Barratt: safe as houses in 2021?

The UK’s biggest house builder starts a tricky year.
Dan Lane
January 8, 2021

Lockdown one really swept the rug out from under the nation’s housebuilders.

It was a drop made all the more dramatic given the share price peaks in the sector at the start of 2020.

And across the cap scale none of the major names have fully recovered that form.

Crest Nicholson is getting there, Bellway is slowly making its way back up and Taylor Wimpey looks to be ambling upwards too. 

Persimmon is edging above its pre-February levels but is still some way off its highs.

While the market selling was indiscriminate initially, investors have been returning to the builders as pent-up demand came through eventually and the Chancellor’s stamp duty holiday came in.

Less of a game of two halves in 2020, more a quarter and three quarters.

Confidence building?

An update from Barratt Developments this morning gave us an idea of how one of the country’s biggest names has been navigating the crisis. Crucially, there are also a few hints at what we can expect from the sector this year.

Total completions were up by 9% year on year in the six months to December. 


Delivering 9,077 new homes is good news for a firm directly impacted by customers unable to get out to viewings or hit with furlough arrangements in 2020.

And that pent-up demand meant the firm was able to churn out over 13,500 forward sales, up 14% on the year.

But while shares in the UK’s biggest house builder jumped 4% on the news there are two important things for investors to look at beyond today.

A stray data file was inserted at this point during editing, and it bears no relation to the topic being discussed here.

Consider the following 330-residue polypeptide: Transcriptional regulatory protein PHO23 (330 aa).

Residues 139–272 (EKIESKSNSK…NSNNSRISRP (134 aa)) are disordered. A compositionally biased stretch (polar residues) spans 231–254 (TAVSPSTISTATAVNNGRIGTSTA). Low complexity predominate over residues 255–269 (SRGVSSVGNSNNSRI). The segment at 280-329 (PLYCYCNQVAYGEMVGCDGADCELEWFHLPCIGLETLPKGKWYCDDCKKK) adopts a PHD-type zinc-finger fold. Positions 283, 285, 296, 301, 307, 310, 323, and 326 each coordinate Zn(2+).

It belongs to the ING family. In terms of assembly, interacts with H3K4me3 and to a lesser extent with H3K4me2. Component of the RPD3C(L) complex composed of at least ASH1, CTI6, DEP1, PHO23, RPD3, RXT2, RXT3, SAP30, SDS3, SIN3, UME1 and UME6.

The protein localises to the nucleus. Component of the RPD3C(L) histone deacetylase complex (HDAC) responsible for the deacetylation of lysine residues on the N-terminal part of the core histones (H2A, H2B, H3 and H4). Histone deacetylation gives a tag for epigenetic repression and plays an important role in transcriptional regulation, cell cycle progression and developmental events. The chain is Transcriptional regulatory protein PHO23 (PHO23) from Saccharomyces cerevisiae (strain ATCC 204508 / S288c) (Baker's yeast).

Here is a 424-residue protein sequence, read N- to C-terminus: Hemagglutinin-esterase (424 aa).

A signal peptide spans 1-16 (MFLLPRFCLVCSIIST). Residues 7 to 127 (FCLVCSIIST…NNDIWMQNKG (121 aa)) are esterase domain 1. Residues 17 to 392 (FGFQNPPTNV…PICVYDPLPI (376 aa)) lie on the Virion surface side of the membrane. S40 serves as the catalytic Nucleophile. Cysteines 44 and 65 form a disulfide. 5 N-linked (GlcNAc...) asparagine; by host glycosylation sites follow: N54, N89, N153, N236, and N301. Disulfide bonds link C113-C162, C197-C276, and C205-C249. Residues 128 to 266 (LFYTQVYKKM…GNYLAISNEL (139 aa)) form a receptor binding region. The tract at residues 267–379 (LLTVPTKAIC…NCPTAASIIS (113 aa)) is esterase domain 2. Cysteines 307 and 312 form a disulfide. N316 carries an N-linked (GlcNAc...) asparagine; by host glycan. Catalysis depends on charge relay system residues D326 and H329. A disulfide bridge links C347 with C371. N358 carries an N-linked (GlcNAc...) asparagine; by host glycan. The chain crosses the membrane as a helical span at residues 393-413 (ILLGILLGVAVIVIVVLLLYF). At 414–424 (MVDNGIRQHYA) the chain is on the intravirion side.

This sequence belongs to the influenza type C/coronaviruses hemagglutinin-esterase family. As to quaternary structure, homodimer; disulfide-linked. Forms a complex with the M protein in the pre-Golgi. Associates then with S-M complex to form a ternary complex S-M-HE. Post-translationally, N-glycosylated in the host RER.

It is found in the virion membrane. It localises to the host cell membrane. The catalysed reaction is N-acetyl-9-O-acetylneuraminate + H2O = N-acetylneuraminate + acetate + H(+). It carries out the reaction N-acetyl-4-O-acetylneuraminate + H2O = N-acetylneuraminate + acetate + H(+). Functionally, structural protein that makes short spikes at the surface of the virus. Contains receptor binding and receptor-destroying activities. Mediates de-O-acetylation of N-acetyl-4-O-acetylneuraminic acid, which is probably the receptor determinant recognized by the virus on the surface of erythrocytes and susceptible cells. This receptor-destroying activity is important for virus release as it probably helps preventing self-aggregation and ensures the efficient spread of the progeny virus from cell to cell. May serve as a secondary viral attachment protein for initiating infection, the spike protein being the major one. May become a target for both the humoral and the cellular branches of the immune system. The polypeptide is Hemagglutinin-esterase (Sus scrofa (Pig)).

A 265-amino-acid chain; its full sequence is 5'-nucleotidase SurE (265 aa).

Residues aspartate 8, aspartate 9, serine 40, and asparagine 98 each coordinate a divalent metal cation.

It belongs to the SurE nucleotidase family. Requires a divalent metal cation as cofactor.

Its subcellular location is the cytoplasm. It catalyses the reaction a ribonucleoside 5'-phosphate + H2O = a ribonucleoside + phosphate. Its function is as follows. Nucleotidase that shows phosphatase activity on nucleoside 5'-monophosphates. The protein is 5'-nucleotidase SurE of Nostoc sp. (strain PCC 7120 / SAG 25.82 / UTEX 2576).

Sitting on bricks

The first is that Barratt now sits on over £1.1bn net cash. 

Balance sheet strength has been a huge focus for the market this year, especially among businesses who have seen their cash piles vanish from the lockdown hit to trade.

There aren’t many firms who can rely on reserves like Barrat’s at the moment. It allows the company to start thinking about reinstating a dividend à la Bellway - something it plans to do in February.

And it seems like a measured decision, with a more than satisfactory dividend cover of 2.5x.

Income has been hard to come by in 2020 so signs of life in this regard will be welcome news to yield-hungry investors.

But the second consideration is less positive.

Is the sector structurally sound?

Looking ahead, the big challenges for all builders remain the end of the Chancellor’s stamp duty holiday, the petering out of pent-up demand and the end of Help to Buy for existing homeowners.

The end of the first lockdown released a buying frenzy in the UK, that’s not always going to be the case.

By now, those of us wanting a bigger garden or looking to flee London have likely made efforts to do so or made peace with where we are for the time being.

Once stamp duty springs back and only first-time buyers can use Help to Buy, suddenly the need to get in quick will fade too.

The whole sector was buoyed by July’s suspension of the duty on properties worth up to £500,000 but the offer expires at the end of March this year.

Lockdown 3: Tokyo Drift might open the Chancellor’s ears to the housing industry’s calls for an extension to the waiving of stamp duty. But for now, Mr. Sunak isn’t budging.

And from April the need to get those new-build deposits down sharpish will seem less important too, given that the Help to Buy scheme will be restricted to first-time buyers only.

Lower buying volumes might actually fit with Barratt in the short-term though. 

The firm said high levels of demand between lockdowns meant it will now have fewer homes to sell from April to June.

But the real challenge will be holding its own when all of the scaffolding is removed. 

Help to Buy has been a massive boost in particular to the big firms speedily constructing new builds around the country.

Those relying on revenues from the scheme will need to adjust to relying on their own efforts rather than government support from April.

Tell us what you think about Barratt Developments and the housing sector on the community forum:

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